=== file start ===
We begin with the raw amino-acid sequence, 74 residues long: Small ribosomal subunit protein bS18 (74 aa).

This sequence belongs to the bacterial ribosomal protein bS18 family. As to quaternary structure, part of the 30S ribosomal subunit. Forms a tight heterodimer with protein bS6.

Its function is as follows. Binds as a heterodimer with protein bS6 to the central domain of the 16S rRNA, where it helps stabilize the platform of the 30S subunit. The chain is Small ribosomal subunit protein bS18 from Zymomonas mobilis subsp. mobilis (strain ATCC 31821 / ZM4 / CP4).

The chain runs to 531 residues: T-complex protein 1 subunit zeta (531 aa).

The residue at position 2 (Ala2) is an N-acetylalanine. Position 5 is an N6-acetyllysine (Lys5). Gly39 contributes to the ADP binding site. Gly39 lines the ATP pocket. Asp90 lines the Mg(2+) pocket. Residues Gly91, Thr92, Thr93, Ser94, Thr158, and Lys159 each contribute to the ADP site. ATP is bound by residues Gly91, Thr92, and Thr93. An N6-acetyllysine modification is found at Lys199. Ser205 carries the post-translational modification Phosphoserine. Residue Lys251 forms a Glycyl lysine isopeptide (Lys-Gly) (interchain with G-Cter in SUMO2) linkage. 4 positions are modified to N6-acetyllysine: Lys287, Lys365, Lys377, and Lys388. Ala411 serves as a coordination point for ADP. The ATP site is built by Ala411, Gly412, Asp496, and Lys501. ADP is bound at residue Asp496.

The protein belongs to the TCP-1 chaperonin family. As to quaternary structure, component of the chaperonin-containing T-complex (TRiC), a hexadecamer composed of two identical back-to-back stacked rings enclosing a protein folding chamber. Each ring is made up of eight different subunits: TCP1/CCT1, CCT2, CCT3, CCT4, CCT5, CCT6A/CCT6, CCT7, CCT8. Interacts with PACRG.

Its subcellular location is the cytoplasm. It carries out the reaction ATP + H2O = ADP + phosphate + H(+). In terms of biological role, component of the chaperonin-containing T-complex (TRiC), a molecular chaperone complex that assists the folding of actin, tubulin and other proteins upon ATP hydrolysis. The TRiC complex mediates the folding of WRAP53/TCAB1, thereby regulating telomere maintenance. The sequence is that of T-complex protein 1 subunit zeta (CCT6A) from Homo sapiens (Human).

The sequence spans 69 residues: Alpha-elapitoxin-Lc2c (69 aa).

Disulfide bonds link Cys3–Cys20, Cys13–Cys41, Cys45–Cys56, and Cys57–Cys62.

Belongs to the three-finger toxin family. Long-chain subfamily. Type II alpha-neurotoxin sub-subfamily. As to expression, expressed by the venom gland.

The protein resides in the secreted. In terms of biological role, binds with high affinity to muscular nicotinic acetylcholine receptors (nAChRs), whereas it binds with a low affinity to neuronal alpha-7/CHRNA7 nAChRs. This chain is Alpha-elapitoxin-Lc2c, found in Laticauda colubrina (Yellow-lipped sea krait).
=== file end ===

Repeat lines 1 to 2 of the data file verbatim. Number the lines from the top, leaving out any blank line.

We begin with the raw amino-acid sequence, 74 residues long: Small ribosomal subunit protein bS18 (74 aa).

This sequence belongs to the bacterial ribosomal protein bS18 family. As to quaternary structure, part of the 30S ribosomal subunit. Forms a tight heterodimer with protein bS6.